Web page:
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In/distinction On Yasmine Eid-Sabbagh’s A Photographic Conversation from Burj al-Shamali Camp

Daniel Berndt


As the “abbreviation that telescopes history into a moment” Cadava, 1992, p. 101),
photography “is always related to something other than itself” (Cadava, 1992, p. 100).
But rather than being material evidences that speak for themselves, photographs are
more like “silent witnesses” in relation to this “other”, and to the reality that defines
the context of their production and reception. By listening to various voices and
stories around and about images, Yasmine Eid-Sabbagh’s A Photographic Conversation
from Burj al-Shamali Camp (2001–present) — a multi-layered project developed over
the time span of more than 10 years — is trying to get photographs ‘to speak’ about
this reality, in this case that of Burj al-Shamali, a Palestinian refugee camp in the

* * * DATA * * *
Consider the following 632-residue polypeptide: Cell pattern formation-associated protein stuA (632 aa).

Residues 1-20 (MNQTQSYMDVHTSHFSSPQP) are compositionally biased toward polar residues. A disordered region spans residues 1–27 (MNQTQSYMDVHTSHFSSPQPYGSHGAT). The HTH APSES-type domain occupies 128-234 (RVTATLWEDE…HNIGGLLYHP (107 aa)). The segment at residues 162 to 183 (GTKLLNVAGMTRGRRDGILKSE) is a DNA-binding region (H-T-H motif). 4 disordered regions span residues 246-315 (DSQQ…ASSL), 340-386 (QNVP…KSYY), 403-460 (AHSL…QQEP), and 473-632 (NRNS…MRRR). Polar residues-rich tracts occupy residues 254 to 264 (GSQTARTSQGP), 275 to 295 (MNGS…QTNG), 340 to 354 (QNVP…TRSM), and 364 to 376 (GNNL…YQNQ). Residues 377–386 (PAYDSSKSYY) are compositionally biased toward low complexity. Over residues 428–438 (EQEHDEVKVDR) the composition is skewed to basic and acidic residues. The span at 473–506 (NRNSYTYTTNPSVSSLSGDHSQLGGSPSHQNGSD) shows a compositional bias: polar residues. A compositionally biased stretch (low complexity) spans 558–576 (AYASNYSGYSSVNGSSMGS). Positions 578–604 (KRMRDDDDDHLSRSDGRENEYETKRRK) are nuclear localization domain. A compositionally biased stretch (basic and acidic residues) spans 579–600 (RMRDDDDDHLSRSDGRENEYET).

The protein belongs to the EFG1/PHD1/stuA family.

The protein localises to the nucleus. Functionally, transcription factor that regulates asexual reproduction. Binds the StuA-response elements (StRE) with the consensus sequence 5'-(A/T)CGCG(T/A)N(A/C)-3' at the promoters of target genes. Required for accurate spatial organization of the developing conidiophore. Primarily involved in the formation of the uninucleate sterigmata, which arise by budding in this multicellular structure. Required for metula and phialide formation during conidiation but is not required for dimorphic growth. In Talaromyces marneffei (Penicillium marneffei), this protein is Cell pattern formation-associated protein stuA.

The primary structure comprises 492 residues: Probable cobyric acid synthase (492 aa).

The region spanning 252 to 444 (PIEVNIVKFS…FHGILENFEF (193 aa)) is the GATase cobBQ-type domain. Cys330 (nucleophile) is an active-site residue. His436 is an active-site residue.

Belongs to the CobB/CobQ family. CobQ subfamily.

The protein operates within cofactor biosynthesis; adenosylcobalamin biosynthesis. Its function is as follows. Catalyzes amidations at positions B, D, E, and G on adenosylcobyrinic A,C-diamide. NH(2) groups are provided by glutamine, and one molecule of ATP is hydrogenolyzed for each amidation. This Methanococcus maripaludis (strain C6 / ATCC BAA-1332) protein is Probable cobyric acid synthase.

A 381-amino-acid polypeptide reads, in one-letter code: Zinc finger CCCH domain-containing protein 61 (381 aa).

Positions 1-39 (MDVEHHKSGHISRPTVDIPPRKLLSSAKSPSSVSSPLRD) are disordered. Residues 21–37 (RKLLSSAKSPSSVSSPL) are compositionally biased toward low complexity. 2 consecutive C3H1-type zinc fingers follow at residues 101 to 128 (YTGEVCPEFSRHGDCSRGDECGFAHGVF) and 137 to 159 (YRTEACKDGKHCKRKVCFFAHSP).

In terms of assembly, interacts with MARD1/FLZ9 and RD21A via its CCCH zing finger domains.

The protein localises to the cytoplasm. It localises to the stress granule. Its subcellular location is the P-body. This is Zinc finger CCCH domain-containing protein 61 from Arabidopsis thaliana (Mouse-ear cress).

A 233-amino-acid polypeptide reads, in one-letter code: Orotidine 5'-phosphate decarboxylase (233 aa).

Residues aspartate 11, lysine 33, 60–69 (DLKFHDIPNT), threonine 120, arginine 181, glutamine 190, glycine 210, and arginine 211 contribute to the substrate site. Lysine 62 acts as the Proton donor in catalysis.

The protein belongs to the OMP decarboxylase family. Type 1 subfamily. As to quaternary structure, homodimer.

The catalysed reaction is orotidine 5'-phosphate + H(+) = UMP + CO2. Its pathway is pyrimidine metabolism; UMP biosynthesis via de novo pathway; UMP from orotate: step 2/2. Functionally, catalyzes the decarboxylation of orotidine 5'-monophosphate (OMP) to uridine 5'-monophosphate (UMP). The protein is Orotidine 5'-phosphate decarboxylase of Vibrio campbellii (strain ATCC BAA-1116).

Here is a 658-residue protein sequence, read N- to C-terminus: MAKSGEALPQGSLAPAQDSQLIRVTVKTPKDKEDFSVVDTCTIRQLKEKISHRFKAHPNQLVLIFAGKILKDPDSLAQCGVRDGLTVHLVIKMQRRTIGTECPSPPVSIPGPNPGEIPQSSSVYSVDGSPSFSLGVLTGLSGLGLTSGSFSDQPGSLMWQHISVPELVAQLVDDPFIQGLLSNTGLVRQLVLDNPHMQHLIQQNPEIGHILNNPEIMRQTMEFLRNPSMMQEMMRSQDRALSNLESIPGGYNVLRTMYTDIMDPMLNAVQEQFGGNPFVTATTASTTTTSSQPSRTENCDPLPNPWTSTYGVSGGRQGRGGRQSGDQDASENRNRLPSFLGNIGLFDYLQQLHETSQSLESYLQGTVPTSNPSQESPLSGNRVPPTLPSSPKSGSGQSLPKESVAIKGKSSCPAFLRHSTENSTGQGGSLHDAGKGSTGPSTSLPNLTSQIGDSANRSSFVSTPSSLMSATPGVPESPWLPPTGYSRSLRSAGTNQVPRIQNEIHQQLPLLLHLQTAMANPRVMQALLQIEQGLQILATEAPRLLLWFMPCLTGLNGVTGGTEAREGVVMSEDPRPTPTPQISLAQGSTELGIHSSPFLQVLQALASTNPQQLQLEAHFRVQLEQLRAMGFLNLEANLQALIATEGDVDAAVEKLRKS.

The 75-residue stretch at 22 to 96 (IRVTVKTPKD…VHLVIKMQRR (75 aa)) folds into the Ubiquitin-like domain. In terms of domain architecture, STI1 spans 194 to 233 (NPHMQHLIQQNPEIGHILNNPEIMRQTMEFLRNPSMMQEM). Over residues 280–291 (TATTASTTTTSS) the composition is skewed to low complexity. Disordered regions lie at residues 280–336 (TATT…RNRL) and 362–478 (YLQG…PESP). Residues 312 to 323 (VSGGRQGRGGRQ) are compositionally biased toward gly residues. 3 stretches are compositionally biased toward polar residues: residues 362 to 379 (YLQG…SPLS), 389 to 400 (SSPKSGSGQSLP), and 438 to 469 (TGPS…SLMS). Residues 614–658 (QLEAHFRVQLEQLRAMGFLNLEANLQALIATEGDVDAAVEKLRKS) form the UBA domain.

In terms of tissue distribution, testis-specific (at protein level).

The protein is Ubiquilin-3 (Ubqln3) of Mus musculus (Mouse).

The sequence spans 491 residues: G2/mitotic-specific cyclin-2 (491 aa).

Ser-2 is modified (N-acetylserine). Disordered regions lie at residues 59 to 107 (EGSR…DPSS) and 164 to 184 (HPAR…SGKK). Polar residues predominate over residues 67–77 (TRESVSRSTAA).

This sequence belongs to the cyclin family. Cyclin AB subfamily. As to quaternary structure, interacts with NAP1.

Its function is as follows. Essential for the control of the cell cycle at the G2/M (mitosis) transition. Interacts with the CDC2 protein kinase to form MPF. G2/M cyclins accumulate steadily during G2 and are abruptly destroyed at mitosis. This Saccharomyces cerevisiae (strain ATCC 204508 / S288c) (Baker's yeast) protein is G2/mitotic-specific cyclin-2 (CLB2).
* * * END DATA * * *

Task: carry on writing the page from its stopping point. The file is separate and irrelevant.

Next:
South of Lebanon. Combining archival, historical, and anthropological practices,
as well as a variety of artistic forms of expression — from publications and curated
exhibitions with a group of adolescents to Eid-Sabbagh’s most recent performances
and lectures that include a sporadic display of videos and historical photographs 
this project is primarily a tribute to the individual, in that it is the individual’s actions
and convictions that contribute to the formation of a meaningful community. At the
same time, it examines socio-political circumstances and dynamics while cherishing
intimacy and personal recollections.




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DOI: 10.32380/alrj.v0i0.7


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